Global anti-doping crackdown sees Madrid lab suspended

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MADRID’S testing laboratory became the latest in a long series of institutes to be suspended by the World Anti-Doping Agency (WADA), although the news will not impact Spanish athletes set to compete at this summer’s Rio Olympics.

WADA declared Spain, along with Mexico, to be non-compliant with its standards in March, but imposed the minimum sentence due to the mitigating factor of the country’s political deadlock. The suspension of Madrid’s lab became official on June 6 although Barcelona’s facilities remain officially accredited.

Madrid now follows in the footsteps of Lisbon, Beijing and Moscow, following a huge crackdown on doping practices amid the fallout from systematic abuse revealed in Russian sporting institutions.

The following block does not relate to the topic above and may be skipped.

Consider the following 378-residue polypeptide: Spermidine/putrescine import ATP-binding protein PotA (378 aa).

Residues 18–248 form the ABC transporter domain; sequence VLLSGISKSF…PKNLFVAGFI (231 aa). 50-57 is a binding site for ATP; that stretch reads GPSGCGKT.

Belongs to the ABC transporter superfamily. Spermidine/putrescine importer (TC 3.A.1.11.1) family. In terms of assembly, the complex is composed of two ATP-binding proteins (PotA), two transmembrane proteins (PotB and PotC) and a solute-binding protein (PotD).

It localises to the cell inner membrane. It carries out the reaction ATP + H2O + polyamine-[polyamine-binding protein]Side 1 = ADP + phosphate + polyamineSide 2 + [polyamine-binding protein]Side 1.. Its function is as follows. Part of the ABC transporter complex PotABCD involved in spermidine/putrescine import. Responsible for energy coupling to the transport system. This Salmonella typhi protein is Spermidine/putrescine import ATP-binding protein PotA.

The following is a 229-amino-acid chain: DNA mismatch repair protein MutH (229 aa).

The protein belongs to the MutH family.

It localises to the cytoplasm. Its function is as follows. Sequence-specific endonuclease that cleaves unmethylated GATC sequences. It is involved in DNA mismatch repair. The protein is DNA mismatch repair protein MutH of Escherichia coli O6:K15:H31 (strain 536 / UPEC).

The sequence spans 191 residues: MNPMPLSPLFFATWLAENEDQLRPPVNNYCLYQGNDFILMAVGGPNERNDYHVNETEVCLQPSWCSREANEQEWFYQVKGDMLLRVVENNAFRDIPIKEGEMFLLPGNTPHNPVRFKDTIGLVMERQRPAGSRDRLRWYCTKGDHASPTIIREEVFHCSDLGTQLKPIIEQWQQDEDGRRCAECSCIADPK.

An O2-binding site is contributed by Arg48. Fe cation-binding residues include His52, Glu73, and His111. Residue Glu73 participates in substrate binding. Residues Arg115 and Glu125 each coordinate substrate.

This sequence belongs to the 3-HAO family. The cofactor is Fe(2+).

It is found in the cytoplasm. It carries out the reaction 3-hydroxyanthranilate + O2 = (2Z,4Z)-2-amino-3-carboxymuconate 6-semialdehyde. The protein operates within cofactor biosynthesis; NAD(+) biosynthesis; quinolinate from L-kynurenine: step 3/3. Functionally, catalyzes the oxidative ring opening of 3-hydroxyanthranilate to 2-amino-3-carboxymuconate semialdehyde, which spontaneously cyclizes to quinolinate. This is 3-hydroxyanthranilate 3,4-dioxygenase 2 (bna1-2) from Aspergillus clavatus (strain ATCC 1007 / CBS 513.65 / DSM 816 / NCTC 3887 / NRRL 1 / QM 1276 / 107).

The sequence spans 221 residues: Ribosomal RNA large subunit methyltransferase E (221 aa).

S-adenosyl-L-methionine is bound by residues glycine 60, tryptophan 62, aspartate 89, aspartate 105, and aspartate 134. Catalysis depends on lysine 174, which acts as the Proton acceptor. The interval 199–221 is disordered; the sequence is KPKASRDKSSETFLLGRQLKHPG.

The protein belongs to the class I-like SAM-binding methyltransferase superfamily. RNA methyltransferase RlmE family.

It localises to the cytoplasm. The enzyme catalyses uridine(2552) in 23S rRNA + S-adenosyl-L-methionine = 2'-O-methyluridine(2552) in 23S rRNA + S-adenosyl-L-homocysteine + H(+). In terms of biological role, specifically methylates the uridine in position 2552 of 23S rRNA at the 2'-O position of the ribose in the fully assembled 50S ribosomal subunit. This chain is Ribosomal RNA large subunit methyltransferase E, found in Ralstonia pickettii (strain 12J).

Indeed there are now only 30 WADA accredited labs in the world as the stringent demands of enhanced regulations see countries struggling to comply.

The suspension means that the Madrid laboratory will not be able to conduct anti-doping tests related to WADA’s mandate. The errant institute was also suspended for three months in 2012 and has 21 days to launch an appeal against the latest decision. 

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